My Quora answer :
Basically because most programmers use a bunch of other tools that are local, on their hard disk. These include compilers, libraries, source control, unit-testing frameworks, CI/CD pipelines etc. etc.
And browsers, because of their security model, are really bad at talking to the local disk.
So, if you want to use a browser-based / web-IDE all your other tools and resources have to be in the cloud too.
And the problem with that is you can’t mix and match your own custom configuration of those resources. You are basically stuck with the ones that your cloud IDE offers. Obviously most cloud IDEs are for-profit companies, and few of them have the resources to replicate the best of breed other tools you are using. Or to successfully integrate all the possible third-party options within their cloud.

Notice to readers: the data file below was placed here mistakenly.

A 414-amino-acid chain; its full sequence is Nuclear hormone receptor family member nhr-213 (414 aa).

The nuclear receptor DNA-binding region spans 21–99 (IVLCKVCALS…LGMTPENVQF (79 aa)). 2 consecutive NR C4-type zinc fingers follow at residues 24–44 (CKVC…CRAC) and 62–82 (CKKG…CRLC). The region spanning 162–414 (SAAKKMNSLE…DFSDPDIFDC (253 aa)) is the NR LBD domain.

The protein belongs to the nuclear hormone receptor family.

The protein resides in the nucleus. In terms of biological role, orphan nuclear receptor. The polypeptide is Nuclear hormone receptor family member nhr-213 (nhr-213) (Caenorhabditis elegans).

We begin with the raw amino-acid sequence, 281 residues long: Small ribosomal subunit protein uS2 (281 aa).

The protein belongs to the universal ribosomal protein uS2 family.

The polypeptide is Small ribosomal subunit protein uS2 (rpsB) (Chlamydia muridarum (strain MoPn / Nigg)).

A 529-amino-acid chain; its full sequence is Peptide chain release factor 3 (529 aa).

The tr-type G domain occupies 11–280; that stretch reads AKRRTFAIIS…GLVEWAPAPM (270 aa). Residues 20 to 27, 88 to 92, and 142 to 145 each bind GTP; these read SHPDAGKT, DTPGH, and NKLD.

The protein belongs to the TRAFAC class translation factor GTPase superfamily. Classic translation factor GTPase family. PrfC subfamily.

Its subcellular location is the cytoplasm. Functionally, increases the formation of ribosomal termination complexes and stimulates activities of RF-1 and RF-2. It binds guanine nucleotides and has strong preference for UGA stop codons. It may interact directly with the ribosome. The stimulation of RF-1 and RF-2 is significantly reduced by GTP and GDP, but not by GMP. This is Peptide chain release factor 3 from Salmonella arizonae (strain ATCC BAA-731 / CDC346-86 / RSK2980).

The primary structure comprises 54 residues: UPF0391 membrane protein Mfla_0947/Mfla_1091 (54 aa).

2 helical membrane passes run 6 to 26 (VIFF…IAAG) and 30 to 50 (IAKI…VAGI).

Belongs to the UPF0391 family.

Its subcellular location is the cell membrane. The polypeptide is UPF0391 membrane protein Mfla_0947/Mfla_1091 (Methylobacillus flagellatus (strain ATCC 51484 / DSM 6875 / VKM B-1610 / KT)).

So … cloud development IDEs should be a really obvious and cool win.
But … they aren’t because of the problem of bridging the cloud and the local disk.
I often wonder why browser makers haven’t solved this problem. Eg. why not have a special “mode” – just like “incognito mode” is a special mode – that allows web-applications to actually read and write to the disk just as native apps do. Of course it would need some extra security etc. But if they had it, we could do wonderful applications in the browser to compete with everything on the local file system. Including fantastic IDEs.
But until we bridge the cloud-local gap, web IDEs are stuck with whatever resources the cloud offers but also the downsides of latency, limited tools, less control and flexibility for the users etc.